October 14, 2013

The New Library: we loved it!

Book mover from the bookdrop to the sorting room

The cookbooks and the biography’s were found after the DE Stevenson’s and the Cadell’s.  Important stuff.

It’s not at all like the old main library where I could just walk right in and find what I wanted.  No.  I still don’t have a guess as to which floor everything is on, but fourth floor  “Literature” has my old, musty, favorite reading stuff on it.  I can find that.  All the other floors are confusing.  Not well marked or well memorized.  The signs tell you the contents of the floor but not the floor number itself.

What floors are these?

Somewhere in the Biography’s, Virginia Wolfe has a whole section of one aisle.  President Wilson also has far, far more written about him than I ever knew.  The storage basements must have been overflowing with all these volumes I never knew the city owned.

Virginia Woolf as far as the eye can see.

So many are fragile too.  I’ve brought home two books now where Scotch Tape is more than just a mention.  With one of the DE Stevenson’s, I was actually afraid of turning the pages thinking large hunks here or there might fall off.  Tiny bits did fall from the high acid papers as I read.

The Balzac is in better shape than the Stevenson.

The building itself is still suffering twinges of new building syndrome.  The first floor lights half worked leaving most of the floor in darkness.  The stairs that run around the sides of the service elevator are miserly, have open sides a child’s foot might slip through, and are narrow.  They did not seem planned for the huge number of patrons that crowded the building this weekend.  Two elevators.  This was good, but they were so filled with solid pressed humanity that every time a door opened many in the crowd gave up and used the narrow stairs instead.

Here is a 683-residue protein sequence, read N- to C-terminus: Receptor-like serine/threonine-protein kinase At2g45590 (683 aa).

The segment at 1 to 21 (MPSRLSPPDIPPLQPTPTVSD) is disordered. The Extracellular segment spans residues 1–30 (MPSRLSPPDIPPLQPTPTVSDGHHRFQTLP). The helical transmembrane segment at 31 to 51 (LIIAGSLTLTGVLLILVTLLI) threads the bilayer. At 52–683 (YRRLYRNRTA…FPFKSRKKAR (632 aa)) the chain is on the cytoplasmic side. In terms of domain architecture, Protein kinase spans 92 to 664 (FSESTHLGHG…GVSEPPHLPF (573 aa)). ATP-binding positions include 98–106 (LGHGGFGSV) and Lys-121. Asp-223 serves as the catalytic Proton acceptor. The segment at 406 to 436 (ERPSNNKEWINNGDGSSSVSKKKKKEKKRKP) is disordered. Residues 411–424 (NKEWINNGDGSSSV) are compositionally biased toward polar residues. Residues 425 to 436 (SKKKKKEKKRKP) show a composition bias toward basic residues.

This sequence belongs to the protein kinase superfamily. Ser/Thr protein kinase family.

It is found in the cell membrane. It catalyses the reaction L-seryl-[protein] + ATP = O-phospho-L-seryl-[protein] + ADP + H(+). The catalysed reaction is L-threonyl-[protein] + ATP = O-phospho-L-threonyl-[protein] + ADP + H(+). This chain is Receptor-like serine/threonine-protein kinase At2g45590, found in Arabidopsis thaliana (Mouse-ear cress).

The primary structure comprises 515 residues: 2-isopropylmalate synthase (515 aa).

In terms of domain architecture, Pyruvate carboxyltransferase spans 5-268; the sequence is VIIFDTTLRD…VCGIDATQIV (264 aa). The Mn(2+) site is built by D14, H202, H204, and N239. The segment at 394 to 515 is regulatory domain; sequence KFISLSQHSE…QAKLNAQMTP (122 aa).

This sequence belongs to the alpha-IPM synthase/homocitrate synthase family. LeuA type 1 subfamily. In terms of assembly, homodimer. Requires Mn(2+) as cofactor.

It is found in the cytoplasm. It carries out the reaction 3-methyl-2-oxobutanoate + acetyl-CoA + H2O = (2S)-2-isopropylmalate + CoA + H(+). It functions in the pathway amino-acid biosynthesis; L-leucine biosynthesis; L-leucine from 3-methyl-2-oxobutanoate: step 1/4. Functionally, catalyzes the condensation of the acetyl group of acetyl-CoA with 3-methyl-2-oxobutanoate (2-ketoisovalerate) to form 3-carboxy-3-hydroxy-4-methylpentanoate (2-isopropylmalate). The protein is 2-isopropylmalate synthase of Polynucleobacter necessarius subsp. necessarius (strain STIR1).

Left:  A darkened children’s section.  Right: Well lit, glassed in Homework center.

Chairs with yellow desks at the end of an isle.

I found especially wonderful not only the access to the books but also the many places to stop and read.  Around every floor were chairs and tables in sunny window spaces inviting one to read for just a moment.  Every floor had rows of well-lit tables with electrical outlets for laptops.  Soft chairs made out of new materials lined the tables.   

Left:  Roof rock garden.  Right:  Card catalogues still live on the 9th floor.

Down on the third floor there was a row of giant overstuffed blue chairs facing south.  Up on the 9th was an eye pleasing rock garden outside on a roof top.  Was it the third floor that had a section just for Teens.  “Teens Only” it said painted on a big surfboard.  Boy, I would have liked that as a kid.  On another floor was a computer workshop area for those looking for jobs.  There are also areas that have computers just for general use.  Lots of them with most of them in use.

Blue sofas.

We walked over three hours yesterday. 

Parking was easy…it’s still free.  G got himself a new library card, and we explored.  Even though the floors aren’t as clearly marked as I would wish the building, book, and computer access are all easy.  The building appears to have plenty of room for expansion too.  We were both delighted with our visit.

View up at the dome.

Life is Really in the Footnotes:
  He’s also begun a blog here on Blogger.  Gym, laundry, work, meeting.

  • Herself:  Pool, write, add photos for the Discovery shop.  Lunch, nap, dinner, read.

  • Reading:  An old Cadell.

  • Balance:  Nap.  Not one, but an all day nap.  I couldn't stay awake and was very cold.


    1. I ABSOLUTELY must pick my jaw off the floor...They have a card catalog??? Those are rare antiques these days.

    2. What an enticing place!
      I love that card catalogue; I wonder if anyone will use it, or if it is only there as nostalgia.
      I love your library too. Ours is being rebuilt right now, but as it will be servicing only the 100 000 or so people in and around our city I doubt it will have many of the glories of yours.

    3. Naps are good. If only my animals would let me take one. Birds holler if they know I am in the house and they can't see me..nuts. Dianne

    4. i enjoyed your visit. Our small town's library is not expansive but space is used well. Staff are gracious and fellow patrons are ready with friendly tips on what they are reading lately.

    5. Looks like a beautiful place. We have branches all over the city that are always busy.


    What a delight to get a note from you. Thanks for leaving one.


    Peter in front of a wall sculpture. We were invited up to Peter Knego’s home to see the latest installation.   Abstract flat ...